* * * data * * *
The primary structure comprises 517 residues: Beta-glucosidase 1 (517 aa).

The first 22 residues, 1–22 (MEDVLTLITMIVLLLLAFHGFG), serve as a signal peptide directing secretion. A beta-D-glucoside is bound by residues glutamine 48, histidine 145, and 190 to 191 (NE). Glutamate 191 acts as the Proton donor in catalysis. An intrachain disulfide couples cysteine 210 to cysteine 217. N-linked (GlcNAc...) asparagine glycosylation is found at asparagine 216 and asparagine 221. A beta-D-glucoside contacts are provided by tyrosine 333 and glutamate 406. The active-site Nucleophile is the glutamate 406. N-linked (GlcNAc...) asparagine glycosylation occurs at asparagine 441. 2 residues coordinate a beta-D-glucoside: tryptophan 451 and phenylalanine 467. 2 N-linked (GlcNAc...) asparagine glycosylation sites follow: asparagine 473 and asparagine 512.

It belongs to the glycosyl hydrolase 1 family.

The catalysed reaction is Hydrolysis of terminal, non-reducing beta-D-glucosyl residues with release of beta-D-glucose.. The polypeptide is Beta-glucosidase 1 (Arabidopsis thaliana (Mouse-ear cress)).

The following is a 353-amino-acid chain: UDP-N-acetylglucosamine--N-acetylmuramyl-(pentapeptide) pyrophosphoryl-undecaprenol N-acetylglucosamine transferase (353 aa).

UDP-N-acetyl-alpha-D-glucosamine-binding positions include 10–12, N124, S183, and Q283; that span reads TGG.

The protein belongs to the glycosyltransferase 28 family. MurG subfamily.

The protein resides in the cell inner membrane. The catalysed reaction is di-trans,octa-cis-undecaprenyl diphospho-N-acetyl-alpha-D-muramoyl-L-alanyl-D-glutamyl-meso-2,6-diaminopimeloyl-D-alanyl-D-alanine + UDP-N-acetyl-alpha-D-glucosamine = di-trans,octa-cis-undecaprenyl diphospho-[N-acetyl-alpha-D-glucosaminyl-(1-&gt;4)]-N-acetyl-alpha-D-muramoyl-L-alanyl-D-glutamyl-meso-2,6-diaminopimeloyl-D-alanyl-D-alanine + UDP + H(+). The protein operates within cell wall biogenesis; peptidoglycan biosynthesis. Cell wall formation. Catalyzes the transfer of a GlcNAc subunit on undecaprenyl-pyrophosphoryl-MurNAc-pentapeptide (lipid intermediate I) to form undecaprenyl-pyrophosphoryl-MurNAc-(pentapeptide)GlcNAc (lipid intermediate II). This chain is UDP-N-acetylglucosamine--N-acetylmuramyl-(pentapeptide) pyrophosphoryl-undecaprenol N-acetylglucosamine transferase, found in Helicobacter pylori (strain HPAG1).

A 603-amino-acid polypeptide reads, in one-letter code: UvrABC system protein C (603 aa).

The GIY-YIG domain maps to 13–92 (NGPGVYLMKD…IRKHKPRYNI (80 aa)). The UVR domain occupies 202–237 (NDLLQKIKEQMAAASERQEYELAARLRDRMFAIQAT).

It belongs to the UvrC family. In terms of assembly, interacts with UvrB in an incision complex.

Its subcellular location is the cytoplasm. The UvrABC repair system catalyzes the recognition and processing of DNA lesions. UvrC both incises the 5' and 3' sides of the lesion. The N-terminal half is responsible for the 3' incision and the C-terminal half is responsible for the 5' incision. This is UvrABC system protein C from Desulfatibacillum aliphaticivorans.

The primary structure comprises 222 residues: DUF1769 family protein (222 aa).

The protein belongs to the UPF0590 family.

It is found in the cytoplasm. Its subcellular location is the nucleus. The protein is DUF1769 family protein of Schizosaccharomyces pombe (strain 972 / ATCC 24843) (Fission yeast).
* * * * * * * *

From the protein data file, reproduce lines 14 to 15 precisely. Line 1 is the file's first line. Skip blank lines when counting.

The protein belongs to the UPF0590 family.

It is found in the cytoplasm. Its subcellular location is the nucleus. The protein is DUF1769 family protein of Schizosaccharomyces pombe (strain 972 / ATCC 24843) (Fission yeast).